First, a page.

Emerging illegal wildlife trade issues: a global horizon scan

Nafeesa Esmail*, Bonnie C. Wintle, Michael t Sas-Rolfes, Andrea Athanas, Colin M. Beale, Zara Bending, Ran Dai, Michael Fabinyi, Sarah Gluszek, Cathy Haenlein, Lauren A. Harrington, Amy Hinsley, Kennedy Kariuki, Jack Lam, Matthew Markus, Kumar Paudel, Sofiya Shukhova, William J. Sutherland, Diogo Verissimo, Yifu WangJohn Waugh, Jon H. Wetton, Catherine Workman, Joss Wright, Eleanor J. Milner-Gulland

*Corresponding author for this work

Research output: Contribution to journalArticlepeer-review

10 Citations (Scopus)

Abstract

Illegal wildlife trade is gaining prominence as a threat to biodiversity, but addressing it remains challenging. To help inform proactive policy responses in the face of uncertainty, in 2018 we conducted a horizon scan of significant emerging issues. We built upon existing iterative horizon scanning methods, using an open and global participatory approach to evaluate and rank issues from a diverse range of sources. Prioritized issues related to three themes: developments in biological, information, and financial technologies; changing trends in demand and information; and socioeconomic, geopolitical shifts and influences. The issues covered areas ranging from changing demographic and economic factors to innovations in technology and communications that affect illegal wildlife trade markets globally; the top three issues related to China, illustrating its vital role in tackling emerging threats. This analysis can support national governments, international bodies, researchers, and nongovernmental organizations as they develop strategies for addressing the illegal wildlife trade.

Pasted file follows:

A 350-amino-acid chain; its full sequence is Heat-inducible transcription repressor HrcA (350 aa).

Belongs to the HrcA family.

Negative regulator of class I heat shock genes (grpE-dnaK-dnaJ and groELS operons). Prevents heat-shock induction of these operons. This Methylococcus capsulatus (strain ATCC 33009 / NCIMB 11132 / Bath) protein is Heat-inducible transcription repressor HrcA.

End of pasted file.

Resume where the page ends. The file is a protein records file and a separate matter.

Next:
Original languageEnglish
Article numbere12715
Pages (from-to)1-10
Number of pages10
JournalConservation Letters
Volume13
Issue number4
DOIs
Publication statusPublished - Jul 2020

Bibliographical note

Copyright the Author(s) 2020. Version archived for private and non-commercial use with the permission of the author/s and according to publisher conditions. For further rights please contact the publisher.

Keywords

  • Africa
  • conservation
  • East Asia
  • expanding trade networks
  • global policy trends
  • Latin America
  • misinformation
  • online platforms
  • strategic foresight
  • wildlife trafficking

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